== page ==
Pollution Could Kill Half of the World’s Wild Orca Populations
Around the world, many wild orca populations are affected by pollution caused by man-made toxins. These toxins are made of various chemicals that often are used on land for different purposes, only to end up in waterways through runoffs before making their way into the ocean as a form of pollution. These various chemicals include flame retardants, industrial pollutants, oils, and pesticides, and they have all been known to enter into oceanic waters through waterways and are now, having a major impact on marine wildlife, including the orcas. Speaking of orcas, a new study has recently confirmed that half of all of the known wild orca populations could be at risk of dying out as a result of exposure to the effects of toxins and ongoing pollution in various parts of the world.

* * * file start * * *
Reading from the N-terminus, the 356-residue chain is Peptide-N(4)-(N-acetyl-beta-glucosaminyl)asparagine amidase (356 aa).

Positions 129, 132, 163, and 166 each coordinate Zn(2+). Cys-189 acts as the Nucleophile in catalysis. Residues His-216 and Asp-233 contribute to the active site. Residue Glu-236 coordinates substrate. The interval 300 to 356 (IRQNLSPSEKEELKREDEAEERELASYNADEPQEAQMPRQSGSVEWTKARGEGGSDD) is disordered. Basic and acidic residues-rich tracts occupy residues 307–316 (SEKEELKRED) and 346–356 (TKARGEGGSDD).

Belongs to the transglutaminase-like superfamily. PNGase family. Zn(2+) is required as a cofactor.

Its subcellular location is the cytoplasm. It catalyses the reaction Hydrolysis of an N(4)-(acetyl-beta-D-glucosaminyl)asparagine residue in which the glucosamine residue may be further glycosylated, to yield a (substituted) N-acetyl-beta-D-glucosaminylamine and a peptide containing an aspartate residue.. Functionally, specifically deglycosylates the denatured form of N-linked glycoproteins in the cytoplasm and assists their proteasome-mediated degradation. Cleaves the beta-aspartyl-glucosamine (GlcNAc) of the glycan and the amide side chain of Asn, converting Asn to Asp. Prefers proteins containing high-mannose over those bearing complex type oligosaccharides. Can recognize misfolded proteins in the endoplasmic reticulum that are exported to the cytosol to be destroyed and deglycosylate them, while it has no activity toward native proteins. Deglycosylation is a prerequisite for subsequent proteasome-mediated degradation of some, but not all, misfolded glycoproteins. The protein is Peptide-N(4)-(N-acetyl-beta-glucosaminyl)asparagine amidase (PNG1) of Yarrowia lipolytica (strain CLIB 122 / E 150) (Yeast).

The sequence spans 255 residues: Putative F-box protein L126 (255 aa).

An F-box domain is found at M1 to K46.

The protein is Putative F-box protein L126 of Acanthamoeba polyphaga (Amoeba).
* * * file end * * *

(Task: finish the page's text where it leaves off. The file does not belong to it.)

Two More Southern Resident Orcas Are Ailing—and Three Are Pregnant
According to researchers who are focused on the Southern Resident orca population, two more whales are falling ill as a result of the lack of salmon they depend on for their survival. The first animal in question is K25, also known as Scoter. He's a 27-year-old adult male who has been documented in aerial photographs for the last decade. Researchers say that in recent weeks, Scoter has been showing signs of becoming thinner than he was in previous years. The trouble for the endangered mammal began last year when his mother, K13, also known as Skagit, died. This is because Skagit, like all orca matriarchs within the Southern Resident pods, helped her family and other pods in navigating the Salish Sea for salmon before capturing and sharing the newly caught prey. Male orcas rely on help from their mothers, sisters, female cousins, nieces, and aunts to find and track down prey and meet their much larger energy demands. Studies have shown that adult orca males tend to have higher risks of dying following their mothers' deaths. This puts Scoter at a higher risk of dying.
Morgan, a Rescued Killer Whale Gives Birth at Loro Parque